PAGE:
In December 2002, Octave Durham and an accomplice climbed onto the roof of the Van Gogh Museum in Amsterdam using a ladder, broke a window with a sledgehammer, and lifted two priceless Vincent van Gogh paintings off the wall. He and his accomplice escaped by sliding down a rope they had put in place. The heist took 3 minutes and 40 seconds. Durham recounts in a 2017 documentary: “When I was done, the police were there, and I was passing by in my getaway car. I took my ski mask off, rolled the window down, and I was looking at them.” His guiding principles are to be cool, have a fast car, always wear black, and never touch anyone.” In fact, in his many robberies, he has never been violent.
Why did he steal the van Gogh paintings? “I did it because I saw the opportunity.” He saw the museum window and thought it would be an easy smash. He took the two smallest paintings closest to the entry window. He didn’t have a buyer beforehand but thought that he could either sell the paintings or use them as a bargaining chip with law enforcement. In fact, as a youth, Durham had a criminal neighbor who returned two stolen Van Gogh paintings to the Dutch judiciary hoping to get a lighter sentence in a drug smuggling case. In Durham’s case, he first offered the paintings to two known criminals, but both of them were murdered before the deal could go down.
Ultimately, he sold the paintings for about $380,00 to Raffaele Imperiale, the renowned Camorra drug boss who, at the time, owned an Amsterdam “coffee shop.” Durham and his accomplice spent the money in about six weeks—motorcycles, a Mercedes, clothes, jewelry, a trip to New York. The purchases helped investigators track Durham, but it was DNA from the baseball cap he left in the museum that convicted him of the crime in 2004. He spent 25 months in prison without revealing the whereabouts of the paintings.
According to his lawyers, Imperiale knew that the paintings had been stolen but bought them anyway because he was “fond of art” and they were “a good bargain.” But after he moved the paintings to his mother’s house near Naples for safekeeping, he left the Netherlands for Dubai around 2013. In 2016 he wrote to a public prosecutor in Naples informing her that he had the paintings. He may have hoped for leniency but he was sentenced in absentia to 20 years in prison. Prosecutors are seeking his extradition while Imperiale stayed at expensive villas and $1,500-a-night hotel rooms in Dubai, enjoying the fruits of his career in drug trafficking.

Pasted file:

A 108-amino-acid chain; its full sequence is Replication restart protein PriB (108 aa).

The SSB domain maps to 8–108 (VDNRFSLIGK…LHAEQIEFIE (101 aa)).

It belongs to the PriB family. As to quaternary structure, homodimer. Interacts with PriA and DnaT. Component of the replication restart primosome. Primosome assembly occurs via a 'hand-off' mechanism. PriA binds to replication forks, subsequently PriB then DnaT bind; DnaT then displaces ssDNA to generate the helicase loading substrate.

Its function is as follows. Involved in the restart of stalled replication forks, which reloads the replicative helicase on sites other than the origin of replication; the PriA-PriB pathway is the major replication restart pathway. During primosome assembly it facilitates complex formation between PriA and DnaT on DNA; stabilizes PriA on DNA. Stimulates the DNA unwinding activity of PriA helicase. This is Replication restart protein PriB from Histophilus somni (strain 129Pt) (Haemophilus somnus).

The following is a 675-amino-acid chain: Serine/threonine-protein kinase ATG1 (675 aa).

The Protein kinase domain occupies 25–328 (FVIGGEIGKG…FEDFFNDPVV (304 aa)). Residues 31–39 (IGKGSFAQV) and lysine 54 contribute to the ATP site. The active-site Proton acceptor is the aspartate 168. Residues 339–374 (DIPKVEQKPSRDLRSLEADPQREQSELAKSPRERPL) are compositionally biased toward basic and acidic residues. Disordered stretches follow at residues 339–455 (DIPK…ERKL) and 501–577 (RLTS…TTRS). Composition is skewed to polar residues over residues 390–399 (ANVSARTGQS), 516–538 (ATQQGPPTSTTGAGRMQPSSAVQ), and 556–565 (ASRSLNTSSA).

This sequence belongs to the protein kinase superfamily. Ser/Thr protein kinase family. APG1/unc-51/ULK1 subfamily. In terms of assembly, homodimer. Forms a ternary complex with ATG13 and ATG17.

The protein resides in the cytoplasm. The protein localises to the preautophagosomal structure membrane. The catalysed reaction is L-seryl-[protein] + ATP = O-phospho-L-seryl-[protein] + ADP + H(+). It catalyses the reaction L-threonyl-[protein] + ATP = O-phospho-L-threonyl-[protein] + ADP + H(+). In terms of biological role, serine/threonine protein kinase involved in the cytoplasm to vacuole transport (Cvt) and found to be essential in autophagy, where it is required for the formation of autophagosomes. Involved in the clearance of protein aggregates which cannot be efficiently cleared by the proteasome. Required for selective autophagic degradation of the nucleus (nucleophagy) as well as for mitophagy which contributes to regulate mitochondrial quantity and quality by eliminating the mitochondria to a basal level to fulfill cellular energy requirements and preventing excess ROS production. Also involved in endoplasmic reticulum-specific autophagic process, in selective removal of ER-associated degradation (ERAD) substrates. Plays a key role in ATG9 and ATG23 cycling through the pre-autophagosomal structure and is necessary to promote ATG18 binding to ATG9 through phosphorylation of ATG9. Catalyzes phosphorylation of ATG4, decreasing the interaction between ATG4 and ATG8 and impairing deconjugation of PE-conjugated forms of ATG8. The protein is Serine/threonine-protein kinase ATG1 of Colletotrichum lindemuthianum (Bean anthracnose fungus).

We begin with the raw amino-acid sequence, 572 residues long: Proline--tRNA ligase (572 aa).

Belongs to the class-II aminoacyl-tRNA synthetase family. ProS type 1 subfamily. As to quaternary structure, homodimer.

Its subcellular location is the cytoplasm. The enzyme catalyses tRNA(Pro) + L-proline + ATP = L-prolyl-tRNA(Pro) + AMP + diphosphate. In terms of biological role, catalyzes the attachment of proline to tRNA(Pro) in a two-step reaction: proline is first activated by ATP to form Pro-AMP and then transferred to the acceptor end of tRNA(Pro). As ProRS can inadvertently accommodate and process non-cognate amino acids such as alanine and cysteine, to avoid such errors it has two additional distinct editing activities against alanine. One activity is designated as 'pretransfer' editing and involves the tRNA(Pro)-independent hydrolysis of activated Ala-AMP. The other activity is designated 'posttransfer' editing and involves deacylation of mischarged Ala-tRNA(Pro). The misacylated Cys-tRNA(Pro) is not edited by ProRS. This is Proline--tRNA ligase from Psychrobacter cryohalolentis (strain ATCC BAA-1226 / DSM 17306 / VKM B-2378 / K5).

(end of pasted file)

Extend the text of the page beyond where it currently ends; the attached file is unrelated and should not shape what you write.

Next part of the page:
Investigators raided the house in Castellammare di Stabia and recovered the paintings, which were eventually returned to the museum in Amsterdam. There are many other examples of the link between stolen art and organized crime, the most notable being the 1969 theft of Caravaggio’s “Nativity” from the Oratorio of San Lorenzo Church in Palermo. It remains the Holy Grail of the Carabinieri and is among the FBI’s 10 most wanted works.
The connection with organized crime is salient because, otherwise, who would buy a painting widely publicized as stolen? Thieves don’t steal art to hang on their walls—that is, for beauty, pride or status. They steal art to make money. Some less sophisticated thieves may think that they will be able to sell art on the open market and then find out that there aren’t legal buyers. They have to turn to the criminal underworld where a painting will sell for only about 5% of its value in the legitimate art market. Most likely the thief or the criminal at the other end of the deal hopes to use it as a bargaining chip with law enforcement…although it didn’t work for Imperiale.
During the coronavirus pandemic, Octave Durham watched the surveillance video of the March 2020 heist of yet another van Gogh, this time from the Singer Laren Museum in Amsterdam. Durham thought the thief wasn’t professional enough, because he wasn’t fully dressed in black. He wore jeans and Nike sneakers. But at least that thief didn’t leave behind his baseball cap.